As for the National Assistance tribunals, I can only say that it strikes me as rather odd that any appellant before a National Assistance appeal tribunal, whether for National Assistance or for a non-contributory pension, should be represented by a lawyer. In National Insurance tribunal cases there are frequently little, tricky questions of eligibility for benefit by reference to the conditions under the Act, but before a National Assistance appeal tribunal it will mostly be evidence of need and factors which have to be balanced between the need of the appellant and the general practice of the National Assistance Board in meeting it.

I have misgivings about this, I frankly confess. They are, perhaps, made a little greater by reason of my feeling for quite a long time now that many claimants for benefits under the National Insurance scheme are told as a matter of form that if they are dissatisfied with the decision of the National Insurance officer they can, of course, appeal to the statutory tribunal, when it seems pretty obvious to any well-informed person that they have not a dog's chance if they do.

After all, in some cases there is no evidence of the qualifying contributions, and nobody can find any. In those circumstances one can employ Sir Hartley Shawcross, but he cannot convert disqualification from benefit into a successful outcome. The straw is not there with which to make the brick. Yet the claimant is in many cases given the impression that there is some chance if he avails himself of this opportunity. "Otherwise," he says, "they would not have told me I can appeal. They would not, if I have not any chance." It is only when the claimants go to their trade union officer or Member of Parliament—and we all get these cases—that we are able to see that it really would not profit them to go to the tribunal unless they could find some rebutting evidence against the opinion. "You do not satisfy the qualifying conditions for benefit."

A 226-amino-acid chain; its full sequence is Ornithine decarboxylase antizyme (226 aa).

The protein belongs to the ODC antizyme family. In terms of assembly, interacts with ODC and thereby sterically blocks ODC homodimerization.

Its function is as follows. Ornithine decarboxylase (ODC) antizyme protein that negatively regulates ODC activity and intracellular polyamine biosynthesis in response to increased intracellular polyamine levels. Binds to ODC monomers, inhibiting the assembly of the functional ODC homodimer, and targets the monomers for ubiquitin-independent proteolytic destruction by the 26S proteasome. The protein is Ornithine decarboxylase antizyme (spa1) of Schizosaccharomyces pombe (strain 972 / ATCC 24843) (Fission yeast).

In these circumstances, are these hapless claimers going to a lawyer to be advised that they have no chance, and are they to pay to be told it? Or will the lawyer say, "Let us see. Let us make a case of it"? They pay the lawyer, and go to the tribunal in vain. These are dangers. I have not exaggerated them.

All I can ask the Minister to do tonight is to keep in close touch with those who have their misgivings, to take note of any tendencies which he feels are undesirable, and to report to the House as he feels necessary, and ask us, if necessary, to approve amending regulations. I hope that will not be necessary. It is far better to have the fullest rights which are not abused and which do not get into undesirable channels than to impose restrictions in order to avoid those abuses and undesirable tendencies. I hope that everything will go well, and that nothing will occur which will lead those of us who have misgivings at the moment to feel that we told the Minister so.

In conclusion I would say that the Trades Union Congress is equally concerned. Without attempting to represent its view officially in this House, which it would not be proper for me to do, I think that what I have said broadly represents the approach to these Regulations of the Trades Union Congress.

10.44 p.m.

Mr. Charles Doughty (Surrey, East)